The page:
“All the GPC SGAs and the Atlanta campus SGA are to review the drafted constitution and have whatever recommendations for changes back to this committee by Friday the 13th of November,” Beckwith said.

Getting adjusted

Still, Guilbeau said if students aren’t already enrolled at Georgia State, he thinks they may face a rocky transition during the consolidation.

“It was just my first semester. My grades…I had B minuses, straight B minuses. And I had to drop a class. It was just overwhelming,” he said.

He said he thinks the consolidation is “pointless.”

“I register the first day I am scheduled to register and it is still a struggle for me to get the classes I want.”

Ben Abrams, sophomore Sports Editor at GPC’s Collegian newspaper, said many students at GPC are not sure about the exact details of the consolidation plan and his college could prepare students better.

“Honestly, I do feel like they could make better strides. It does seem like a lot of students are in the dark about what’s going on,” he said. “As far as getting students prepared for the transition, they haven’t done too much.”

He said he feels like the consolidation plan seems “weird” and would like to see their detailed plan.

“I understand the mission statement…I don’t know if there are any other ulterior motives besides that,” he said. “My concern is how are they going to make that transition from a two-year to a four-year school?”

Abrams said he is excited to be able to take bachelor’s classes and to get more involved with athletics when the two schools consolidate.

“I know GPC…even though they have an athletic department I don’t feel like, because it is a commuter school, was interested in athletics,” he said.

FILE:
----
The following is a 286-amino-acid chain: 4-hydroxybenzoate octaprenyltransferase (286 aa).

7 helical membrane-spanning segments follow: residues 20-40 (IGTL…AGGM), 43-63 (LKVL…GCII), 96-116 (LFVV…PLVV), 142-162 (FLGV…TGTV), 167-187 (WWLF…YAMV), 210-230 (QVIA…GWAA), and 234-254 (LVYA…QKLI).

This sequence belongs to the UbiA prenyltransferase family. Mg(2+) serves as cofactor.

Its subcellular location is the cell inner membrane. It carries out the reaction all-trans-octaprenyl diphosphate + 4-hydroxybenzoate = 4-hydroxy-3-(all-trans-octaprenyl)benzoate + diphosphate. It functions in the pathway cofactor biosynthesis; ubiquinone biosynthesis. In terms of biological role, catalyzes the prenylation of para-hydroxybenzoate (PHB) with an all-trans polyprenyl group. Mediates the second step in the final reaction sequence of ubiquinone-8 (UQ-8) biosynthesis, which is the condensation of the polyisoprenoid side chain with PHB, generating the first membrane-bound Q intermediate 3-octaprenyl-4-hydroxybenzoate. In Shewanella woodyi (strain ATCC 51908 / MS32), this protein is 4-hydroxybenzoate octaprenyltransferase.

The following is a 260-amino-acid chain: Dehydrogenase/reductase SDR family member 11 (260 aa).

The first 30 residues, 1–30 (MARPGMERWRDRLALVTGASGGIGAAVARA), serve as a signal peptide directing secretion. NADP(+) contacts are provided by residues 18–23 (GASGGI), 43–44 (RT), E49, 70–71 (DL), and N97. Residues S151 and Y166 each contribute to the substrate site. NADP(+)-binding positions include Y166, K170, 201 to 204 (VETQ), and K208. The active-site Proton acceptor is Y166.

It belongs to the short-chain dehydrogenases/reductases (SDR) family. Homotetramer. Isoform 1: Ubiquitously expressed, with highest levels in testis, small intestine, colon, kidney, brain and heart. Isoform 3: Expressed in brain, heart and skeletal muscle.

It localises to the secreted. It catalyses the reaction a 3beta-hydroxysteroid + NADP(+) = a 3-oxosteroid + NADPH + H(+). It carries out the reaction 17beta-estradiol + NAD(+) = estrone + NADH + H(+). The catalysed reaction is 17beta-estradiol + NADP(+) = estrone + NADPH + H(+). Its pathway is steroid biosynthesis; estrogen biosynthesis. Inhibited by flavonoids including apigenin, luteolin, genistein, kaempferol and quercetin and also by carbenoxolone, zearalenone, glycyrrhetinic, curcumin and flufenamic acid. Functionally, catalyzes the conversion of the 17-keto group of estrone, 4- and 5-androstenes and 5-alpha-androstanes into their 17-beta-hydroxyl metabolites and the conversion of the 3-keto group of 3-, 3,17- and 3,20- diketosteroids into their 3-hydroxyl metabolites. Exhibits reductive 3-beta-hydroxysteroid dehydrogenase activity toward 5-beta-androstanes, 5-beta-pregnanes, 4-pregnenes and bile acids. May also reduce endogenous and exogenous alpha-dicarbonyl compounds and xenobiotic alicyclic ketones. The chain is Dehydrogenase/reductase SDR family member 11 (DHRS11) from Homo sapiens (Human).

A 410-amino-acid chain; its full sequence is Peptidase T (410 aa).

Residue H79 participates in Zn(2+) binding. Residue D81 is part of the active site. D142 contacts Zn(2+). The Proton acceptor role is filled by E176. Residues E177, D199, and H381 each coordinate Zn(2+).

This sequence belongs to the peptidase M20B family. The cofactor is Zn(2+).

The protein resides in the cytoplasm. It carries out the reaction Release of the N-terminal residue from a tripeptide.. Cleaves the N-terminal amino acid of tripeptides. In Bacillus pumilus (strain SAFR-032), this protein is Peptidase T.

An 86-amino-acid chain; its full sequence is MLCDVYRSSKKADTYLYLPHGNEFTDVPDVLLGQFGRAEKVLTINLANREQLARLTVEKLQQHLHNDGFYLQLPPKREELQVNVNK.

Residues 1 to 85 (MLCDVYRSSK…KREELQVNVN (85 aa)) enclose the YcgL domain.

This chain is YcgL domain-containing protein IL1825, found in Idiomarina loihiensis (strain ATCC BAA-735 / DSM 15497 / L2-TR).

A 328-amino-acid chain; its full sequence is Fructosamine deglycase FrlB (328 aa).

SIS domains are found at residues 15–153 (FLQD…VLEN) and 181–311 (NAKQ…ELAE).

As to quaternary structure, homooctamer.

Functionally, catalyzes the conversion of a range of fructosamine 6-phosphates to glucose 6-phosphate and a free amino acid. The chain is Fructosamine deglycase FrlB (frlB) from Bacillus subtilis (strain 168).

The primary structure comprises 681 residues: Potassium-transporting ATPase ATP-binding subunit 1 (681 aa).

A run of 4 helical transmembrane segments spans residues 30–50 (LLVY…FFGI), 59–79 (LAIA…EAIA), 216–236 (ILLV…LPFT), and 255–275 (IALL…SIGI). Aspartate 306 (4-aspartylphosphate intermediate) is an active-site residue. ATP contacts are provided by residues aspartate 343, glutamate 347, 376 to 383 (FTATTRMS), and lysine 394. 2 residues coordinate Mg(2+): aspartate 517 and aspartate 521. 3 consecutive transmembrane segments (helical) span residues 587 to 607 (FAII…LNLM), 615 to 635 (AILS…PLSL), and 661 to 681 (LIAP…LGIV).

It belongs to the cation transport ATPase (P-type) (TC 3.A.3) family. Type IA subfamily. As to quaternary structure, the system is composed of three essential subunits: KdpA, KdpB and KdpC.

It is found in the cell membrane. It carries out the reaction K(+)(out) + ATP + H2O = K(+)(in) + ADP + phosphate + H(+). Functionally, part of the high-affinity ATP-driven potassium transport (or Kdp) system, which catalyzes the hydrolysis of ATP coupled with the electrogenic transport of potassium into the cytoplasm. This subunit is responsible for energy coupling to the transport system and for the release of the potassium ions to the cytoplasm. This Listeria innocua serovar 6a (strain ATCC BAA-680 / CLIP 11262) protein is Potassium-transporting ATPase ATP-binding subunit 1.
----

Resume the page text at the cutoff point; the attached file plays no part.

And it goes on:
Some fanfare arose following Georgia State’s invitation of GPC students to attend Panther football games for free.

However, Georgia State Spokeswoman Andrea Jones said since the university has not yet annexed GPC campuses, no cash was taken from students pockets.

“The consolidation is not official until January and no fees have been changed on either side,” she said. “We have the capacity to accommodate them for football and it doesn’t cost anything to admit more.”

Mike Holmes, Georgia State’s Sports Information Director, said it’s too early to know how many Perimeter students are attending the games. But GPC’s presence at the games is just one effort to expand the #PantherFamily.

Student media

Abrams said there have not been any major changes with The Collegian. They plan to continue publishing content for the rest of the academic year.

“In the next school year in August, the officers will be a part of The Signal. But the good news is that The Collegian will still be online,” he said.

Next year, writers will be writing for The Signal and editors at the GPC campus who will oversee chapters, Abrams said.

“I feel like The Signal is a good paper,” he said. “I am excited to work and also learn from that paper.”